So what I'm getting here is I'm getting a much richer color. In fact, if I saturate that just a little bit more, you can see it probably even a little bit better here. So let's do this. So you can see how I'm not just going from green to black; I'm going from green through blue, and then ultimately to black. So this allows your colors to go over a greater range and can give you a little bit more pop. Now, this gradient is not just limited to two values. We've been basically just clicking on the right and left side of this to get our values, but if we want, we can add in as many points as we want.
So we have a button here that basically can move from left to right here, so each point is numbered. So right now we have two points: we have .0 on the left, .1 on the right. But if we want, we can add in a middle point. So all I have to do is hit Add and it adds this third point in the middle. And now we can change where that middle point is. We can also change that color. So if I were to click on this, I could make it another type of color.
So you can see now we have a more interesting gradient here. And I can move this however I want. If I want to, I can also add in additional colors. So if I wanted to, I could add in that purple there and take this third color and make it more of a green, and again just change it and affect it however I want. If I want to step through these, I can just hit this button here to step through each one of these points, or I can just click on the point.
Another way to add additional points is to hold down the Ctrl key and just left-click and that gives you an additional point. If you want to, you can just get rid of additional points by just hitting the Delete key here. So I'm going to go ahead and delete all these out and make it back into a two-point gradient. In addition to this, we have Mix controls, and these are very similar to the way that Photoshop Mix controls work. And this is basically how does it mix back into the original color? Typically, we keep this on Mix, but you can change it if you want.
And another really cool little option here is this Input. Now, we've been working with this as a shader, but we can also take the input from different places. In other words, the input for the ramp is the shader. So again, right side is the lit portion, left side is the shaded portion. But we can change this. We can say the lit portion is dependent on the energy in the scene, in other words, the way that the light hits the object.
And a lot of times this can provide a lot smoother sort of transition. This actually is a little bit more realistic, and I actually like the way this works. Another really cool option is to change the shading based on where the normals are. Now, if you're not familiar with normals, normals are basically the direction that the surface is pointing. So if the surface is pointing directly towards us, it's the lighter color; if it's pointing away from us, it's the darker color. So let's go ahead and play with this. Let's go ahead and make this kind of the whole thing a darker color here, like maybe a purple.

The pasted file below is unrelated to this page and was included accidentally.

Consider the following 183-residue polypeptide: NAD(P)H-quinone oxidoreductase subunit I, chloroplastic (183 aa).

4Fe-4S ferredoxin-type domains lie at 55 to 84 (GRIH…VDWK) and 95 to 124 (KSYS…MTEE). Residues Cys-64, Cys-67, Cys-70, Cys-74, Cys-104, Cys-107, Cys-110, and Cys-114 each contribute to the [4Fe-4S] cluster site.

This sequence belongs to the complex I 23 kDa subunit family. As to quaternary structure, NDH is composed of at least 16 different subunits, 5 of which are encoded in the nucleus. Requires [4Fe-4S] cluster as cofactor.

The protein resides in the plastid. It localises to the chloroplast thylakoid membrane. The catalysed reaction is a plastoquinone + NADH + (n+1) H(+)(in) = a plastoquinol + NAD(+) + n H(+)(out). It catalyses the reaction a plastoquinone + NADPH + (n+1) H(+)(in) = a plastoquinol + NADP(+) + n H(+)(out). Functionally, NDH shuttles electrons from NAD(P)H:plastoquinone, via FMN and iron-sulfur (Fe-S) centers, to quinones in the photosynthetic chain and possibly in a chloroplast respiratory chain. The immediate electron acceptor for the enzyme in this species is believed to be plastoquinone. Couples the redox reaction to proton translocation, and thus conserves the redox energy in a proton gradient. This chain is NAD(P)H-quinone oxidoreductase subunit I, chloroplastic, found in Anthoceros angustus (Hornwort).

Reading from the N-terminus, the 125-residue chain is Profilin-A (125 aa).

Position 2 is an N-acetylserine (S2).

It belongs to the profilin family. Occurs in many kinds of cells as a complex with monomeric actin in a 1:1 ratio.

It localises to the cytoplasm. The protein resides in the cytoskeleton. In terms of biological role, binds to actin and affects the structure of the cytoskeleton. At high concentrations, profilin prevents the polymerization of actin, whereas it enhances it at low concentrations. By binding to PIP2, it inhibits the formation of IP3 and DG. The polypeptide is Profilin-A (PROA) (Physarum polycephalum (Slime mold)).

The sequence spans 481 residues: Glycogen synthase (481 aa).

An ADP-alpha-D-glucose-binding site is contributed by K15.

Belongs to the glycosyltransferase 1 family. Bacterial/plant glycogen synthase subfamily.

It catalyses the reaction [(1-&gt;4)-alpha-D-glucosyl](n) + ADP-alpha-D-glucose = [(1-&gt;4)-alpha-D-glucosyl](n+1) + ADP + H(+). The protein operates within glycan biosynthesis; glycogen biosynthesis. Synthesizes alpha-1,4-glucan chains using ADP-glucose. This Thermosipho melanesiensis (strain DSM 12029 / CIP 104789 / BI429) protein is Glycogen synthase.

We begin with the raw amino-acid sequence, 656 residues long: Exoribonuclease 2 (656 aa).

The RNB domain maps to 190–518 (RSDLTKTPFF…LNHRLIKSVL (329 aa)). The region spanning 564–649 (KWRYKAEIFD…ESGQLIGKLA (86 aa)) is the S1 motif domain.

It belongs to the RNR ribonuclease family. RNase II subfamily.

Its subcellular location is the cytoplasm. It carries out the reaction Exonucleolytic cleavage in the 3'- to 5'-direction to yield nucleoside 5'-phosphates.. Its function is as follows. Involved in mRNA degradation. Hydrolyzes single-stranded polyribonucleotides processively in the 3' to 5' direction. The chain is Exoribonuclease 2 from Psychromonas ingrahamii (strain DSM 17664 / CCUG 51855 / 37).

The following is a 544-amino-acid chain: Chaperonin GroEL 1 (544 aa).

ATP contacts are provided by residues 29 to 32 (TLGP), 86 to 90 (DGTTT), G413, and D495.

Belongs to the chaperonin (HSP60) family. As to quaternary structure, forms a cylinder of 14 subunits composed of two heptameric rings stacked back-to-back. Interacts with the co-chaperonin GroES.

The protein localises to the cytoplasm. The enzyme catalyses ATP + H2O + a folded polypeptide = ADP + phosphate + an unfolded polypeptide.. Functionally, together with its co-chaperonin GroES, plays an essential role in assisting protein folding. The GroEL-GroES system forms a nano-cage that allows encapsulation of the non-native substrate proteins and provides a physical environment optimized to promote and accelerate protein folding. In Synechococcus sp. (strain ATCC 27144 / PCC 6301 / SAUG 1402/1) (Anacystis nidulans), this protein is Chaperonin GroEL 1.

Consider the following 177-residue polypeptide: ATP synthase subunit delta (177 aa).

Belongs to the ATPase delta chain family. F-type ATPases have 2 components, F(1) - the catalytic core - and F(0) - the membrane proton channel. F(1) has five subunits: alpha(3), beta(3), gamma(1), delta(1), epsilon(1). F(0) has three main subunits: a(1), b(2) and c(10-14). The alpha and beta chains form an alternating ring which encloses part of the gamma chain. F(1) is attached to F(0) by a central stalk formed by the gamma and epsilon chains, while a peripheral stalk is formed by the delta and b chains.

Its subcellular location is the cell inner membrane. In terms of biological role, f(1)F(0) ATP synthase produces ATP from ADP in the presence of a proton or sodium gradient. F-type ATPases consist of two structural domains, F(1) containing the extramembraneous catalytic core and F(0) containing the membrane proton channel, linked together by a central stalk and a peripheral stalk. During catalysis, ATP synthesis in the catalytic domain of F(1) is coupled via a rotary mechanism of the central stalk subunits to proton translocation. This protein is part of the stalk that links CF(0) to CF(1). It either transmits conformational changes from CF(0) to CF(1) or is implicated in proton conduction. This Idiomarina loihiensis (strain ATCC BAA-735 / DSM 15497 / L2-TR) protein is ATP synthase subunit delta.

And then I'm going to go ahead to this color here and let's make it lighter. Let's make it kind of almost like a yellow type of color. I'm going to increase my value here. And what you can see here is that we can almost create like a rim-light effect. So when I shade this, you can see how the portions of that surface that are facing away from us are the lighter color. And this can be really handy in areas such as creating transparent or translucent surfaces, like as a glass kind of curves away from you, you're starting to see through more of a thickness of the glass, so you're seeing less transparency and more of the color of the glass, and this can really help to sell that effect as well.
Now, you don't have to use this with just the Lambert shader as well. You can add in, for example, if you wanted to work with the Toon shader, you can do it that way. Or if you want, you can use it with the Minnaert shader. And that's actually kind of cool because if you decrease the darkness, you can actually combine the edge light of the shader with the color itself, so then you can get actually kind of almost double that effect. So those are some of the ways that you can use ramp shaders.
Now remember, ramps are laid over the diffuse color. You can have as many points as you want within a ramp, and you can mix it however you want to the original color.